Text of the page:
In an interview with MarketWatch, Bair said that "the whole point of the exercise is to see how these banks would perform in a stressed scenario." Bair later continued, "Unfortunately, the Fed really drove their decision on dividends based on the institutions' risk-based ratios, and I think that was ill-advised. I don't think any capital distribution should be allowed that would bring a bank holding company's leverage ratio below 4% in a stressed environment." Bair discussed that "for institutions in the government safety net, or those the market views as 'too big too fail', there is moral hazard." Thus, a situation where investors can make private gains while the government bears the risk creates "incentives for risk taking." Interestingly, Bair noted that one positive of the most recent Fed bank stress tests is that "the tests are better [because] they are more stressful."
The Huffington Post's Mark Gongloff reported on March 21, 2012 that Fed Chairman cited the results of bank stress tests "as evidence [that] banks are fine". Suggesting that Bernanke is acting like a Jedi master using mind tricks, Gongloff wrote that Bernanke "told Congress that US banks were not the zombie banks we were looking for." Gongloff: "To use another metaphor, America's banking sector is no longer a rickety haunted house of hidden financial disasters waiting to scare us all to death, as it was before the financial crisis, Bernanke told a congressional panel investigating Europe's debt crisis."
Gongloff discussed the concerns of other commentators regarding the Fed's bank stress tests. Per an interview with the Huffington Post, Bloomberg's Simon Johnson said, "The Fed's approach on the stress test, letting the banks pay dividends, was awful, insane. We should be building up capital in banks as buffer." According to Gongloff, critiques of the bank stress tests "have not really done much to slow down the rally in bank stocks... Even Citigroup (NYSE: C), which sort of failed the stress tests -- a characterization the bank hotly disputes -- is up nearly 4 percent." Thus, Gongloff concluded that "Bernanke remains the Jedi master -- at least until reality tests the banks again." Ah yes, good old reality.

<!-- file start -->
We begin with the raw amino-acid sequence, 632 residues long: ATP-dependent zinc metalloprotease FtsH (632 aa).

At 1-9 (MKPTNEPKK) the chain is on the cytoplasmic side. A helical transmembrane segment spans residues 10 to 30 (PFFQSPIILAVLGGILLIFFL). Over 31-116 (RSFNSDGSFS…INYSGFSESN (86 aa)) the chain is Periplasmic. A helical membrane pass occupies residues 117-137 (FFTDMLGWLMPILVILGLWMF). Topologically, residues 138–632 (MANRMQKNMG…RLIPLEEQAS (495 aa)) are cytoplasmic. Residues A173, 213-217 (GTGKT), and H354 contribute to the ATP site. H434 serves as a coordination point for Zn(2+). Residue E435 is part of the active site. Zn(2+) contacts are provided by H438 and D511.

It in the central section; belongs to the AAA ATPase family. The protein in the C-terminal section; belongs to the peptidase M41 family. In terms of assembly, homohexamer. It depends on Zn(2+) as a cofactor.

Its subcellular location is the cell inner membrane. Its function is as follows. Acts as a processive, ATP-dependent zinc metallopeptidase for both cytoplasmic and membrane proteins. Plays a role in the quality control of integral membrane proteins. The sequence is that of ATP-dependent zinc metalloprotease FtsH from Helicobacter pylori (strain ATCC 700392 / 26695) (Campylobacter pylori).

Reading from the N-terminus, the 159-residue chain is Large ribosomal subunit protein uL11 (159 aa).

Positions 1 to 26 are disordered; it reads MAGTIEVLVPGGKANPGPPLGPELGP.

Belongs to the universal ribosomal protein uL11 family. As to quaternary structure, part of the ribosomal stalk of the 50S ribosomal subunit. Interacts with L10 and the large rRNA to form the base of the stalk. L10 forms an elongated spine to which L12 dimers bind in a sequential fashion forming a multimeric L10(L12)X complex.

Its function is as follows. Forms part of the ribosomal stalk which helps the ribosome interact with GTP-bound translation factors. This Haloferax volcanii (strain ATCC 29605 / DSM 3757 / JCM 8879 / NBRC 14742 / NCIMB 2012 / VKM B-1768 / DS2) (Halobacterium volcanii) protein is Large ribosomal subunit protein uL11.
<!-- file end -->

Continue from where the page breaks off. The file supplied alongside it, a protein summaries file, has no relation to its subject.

Interestingly, Reuters reported Thursday that Fed officials have differing views with respect to the US economy. Whereas Dallas Fed President Richard Fisher has said that "we don't need any more monetary morphine", Bernanke has "sounded more cautious" in light of US consumer spending. Bernanke: "We lack a source of demand to keep the economy growing." And while faith in the US economy is being put to the test, Bernanke recently made comments suggesting that a return to the gold standard would not solve our economic problems, "saying that such a system handicaps the government's ability to address economic conditions". Bernanke: "You need to be attentive to where the economy is and not move too quickly to reverse the policies that are helping the recovery."
Whereas I have previously noted how the word "doomsday" has moved from being a theological concept to being an everyday economic concept, the fact that recent bank stress tests have been regarded as a "doomsday scenario" is quite profound in itself. That being the case, despite Bernanke's views on the results of the recent bank stress tests, one cannot help but notice the formidable economic headwinds that face Americans, in particular, rising food and energy costs and consumer credit issues. That's not even getting into issues related to China's economy slowing, Eurozone debt issues, and increasing Middle East tension. And even then, we cannot lose sight of the long term...with the prospect of the economy coming to a grinding halt in the coming decades -- with potential global problems in terms of the water supply and overpopulation. It would appear that if banks are indeed to be tested according to simulated doomsday standards, when all is said and done, the weight of reality's doomsday that banks would have to shoulder will probably be more burdensome than expected.
(c) 2013 Benzinga.com. Benzinga does not provide investment advice. All rights reserved.